Nursing Home Billing Guidelines

by | Nov 12, 2021 | Medical Billing

Nursing homes are as important as hospitals and other centers of medical care nowadays. They are an equally important factor for ensuring the good health and wellness of citizens of modern American society. This applies more to the infirm and the elderly.

There are different types of nursing homes like skilled nursing facilities (SNFs), Independent Living Facilities, Assisted Living Centers, to name a few. These institutions bill their patient or the patient’s legal appointee for their services. The State has put some guidelines in place for such billing.

Let’s see what these nursing home billing guidelines are and which factors affect the billing process.

Period of Coverage of Bill

The nursing home usually issues a monthly bill for its residents for services it has rendered and medical care it has provided. The resident (or their legal appointee) enters into a contract with the nursing home. This contract offers details about billing frequency.

Mainly, this bill includes the charge of all essential services provided. However, sometimes, it also includes the charge of other associated services.

The billing cycle is the time period (calculated as the number of days – a month, for example) for which each billing takes place. Then, the nursing home may also charge a prorated amount for the month of admission. This means that in case the resident did not start his stay on the first day of the billing cycle, the billing amount equates to the per-day charge of room and board multiplied by the number of days. Sometimes, the care facilities also issue a pre-bill for the cost of the upcoming month.

Level of Care Provided

Assisted Living Centers like nursing homes and SNFs provide different, multiple levels of care based on the requirement of their inpatients. This level of care affects the amount they bill their patients to a significant extent. Further, these levels can broadly be classified into primary, secondary, tertiary, and quaternary levels of care.

A primary level of care provides the very essentials or the basic level of medical care. So, routine testing of a patient’s vitals falls under primary care. Additionally, if you require other specialized doctors to treat you, the primary level of care undertakes this required coordination.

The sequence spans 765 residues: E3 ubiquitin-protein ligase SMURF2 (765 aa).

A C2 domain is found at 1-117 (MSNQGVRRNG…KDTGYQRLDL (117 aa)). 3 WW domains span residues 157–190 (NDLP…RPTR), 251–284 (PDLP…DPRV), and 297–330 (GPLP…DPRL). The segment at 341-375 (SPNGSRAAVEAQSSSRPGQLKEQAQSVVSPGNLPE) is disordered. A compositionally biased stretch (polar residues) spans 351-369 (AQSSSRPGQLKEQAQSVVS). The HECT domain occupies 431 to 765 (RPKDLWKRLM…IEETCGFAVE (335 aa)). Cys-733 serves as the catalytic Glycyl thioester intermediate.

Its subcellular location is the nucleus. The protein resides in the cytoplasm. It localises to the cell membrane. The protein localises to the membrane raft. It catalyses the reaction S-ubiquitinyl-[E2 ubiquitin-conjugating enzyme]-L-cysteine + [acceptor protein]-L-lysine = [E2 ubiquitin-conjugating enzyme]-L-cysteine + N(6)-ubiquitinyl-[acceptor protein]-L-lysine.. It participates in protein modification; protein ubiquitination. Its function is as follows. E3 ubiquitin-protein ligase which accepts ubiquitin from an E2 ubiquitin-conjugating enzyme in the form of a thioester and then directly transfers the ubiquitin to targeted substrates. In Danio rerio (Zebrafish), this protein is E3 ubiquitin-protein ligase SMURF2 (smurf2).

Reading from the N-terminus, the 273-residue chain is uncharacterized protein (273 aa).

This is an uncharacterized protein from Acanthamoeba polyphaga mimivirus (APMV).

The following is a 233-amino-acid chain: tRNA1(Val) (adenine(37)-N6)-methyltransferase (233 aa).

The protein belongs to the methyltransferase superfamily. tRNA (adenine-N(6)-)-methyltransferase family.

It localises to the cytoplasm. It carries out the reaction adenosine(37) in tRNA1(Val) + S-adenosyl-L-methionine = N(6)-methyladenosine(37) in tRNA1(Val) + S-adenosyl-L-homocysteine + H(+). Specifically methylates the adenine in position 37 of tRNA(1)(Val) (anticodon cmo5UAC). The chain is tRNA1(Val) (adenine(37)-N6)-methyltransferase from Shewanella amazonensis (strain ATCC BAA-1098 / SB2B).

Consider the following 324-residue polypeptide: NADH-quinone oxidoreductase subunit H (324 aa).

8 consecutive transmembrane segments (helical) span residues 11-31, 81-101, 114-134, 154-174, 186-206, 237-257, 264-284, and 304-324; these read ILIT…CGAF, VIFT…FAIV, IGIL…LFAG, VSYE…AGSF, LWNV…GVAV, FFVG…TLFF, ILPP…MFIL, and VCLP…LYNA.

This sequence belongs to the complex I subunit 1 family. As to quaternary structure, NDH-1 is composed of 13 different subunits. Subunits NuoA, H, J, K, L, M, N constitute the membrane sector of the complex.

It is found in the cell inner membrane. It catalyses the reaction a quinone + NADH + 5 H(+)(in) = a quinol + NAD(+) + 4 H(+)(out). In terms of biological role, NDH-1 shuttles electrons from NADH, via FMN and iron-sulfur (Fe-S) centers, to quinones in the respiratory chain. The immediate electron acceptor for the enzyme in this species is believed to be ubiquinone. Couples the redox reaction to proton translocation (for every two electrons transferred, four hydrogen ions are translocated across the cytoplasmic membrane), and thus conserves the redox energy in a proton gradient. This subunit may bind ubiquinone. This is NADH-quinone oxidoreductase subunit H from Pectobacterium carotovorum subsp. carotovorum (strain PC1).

Then there is the secondary level of care. Medical specialists usually provide this level of service. As an example, the primary care physician might treat a resident for common indigestion. But when the physician refers them to a gastroenterologist for further gastro investigation, it becomes the secondary level of care.

Tertiary care is very high, requiring complex equipment and a high degree of medical expertise. Some examples are complex microsurgeries and neurosurgeries. Tertiary care, being complex in nature, is not provided at small, regular hospitals or nursing homes. The nursing home usually refers its patients to specialized tertiary care centers.

Lastly, there is quaternary care which is nothing but an extension of tertiary care. It is a highly specialized level. Experimental cancer trials are an example of this.

Nursing Home Billing Guidelines

Type of Insurance Coverage

There are some Medicare Part A criteria for SNFs. If the medical needs of the patient in question meet these criteria, Medicare as an insurance carrier will pay for up to 20 days of stay in the nursing facility. Some insurance policies cover long-term care in nursing facilities.

Leaves of Absence

This is a factor that also affects the nursing home bill. A resident might need to leave the nursing home for a while. Mostly, they or their proxy will sign the bed hold waiver to reserve their room for them in their absence.

But this implies that the care facility will continue to bill the patient in his absence too. Alternatively, the inpatient could forfeit the bed hold, meaning fewer charges but nonavailability of room as a possibility when the resident returns.

The US Government has also specifically created and issued nursing home billing guidelines for nursing home billing. There are also CPT codes for nursing homes that simplify the billing process. For more information, you can visit Medical Healthcare Solutions, Inc.

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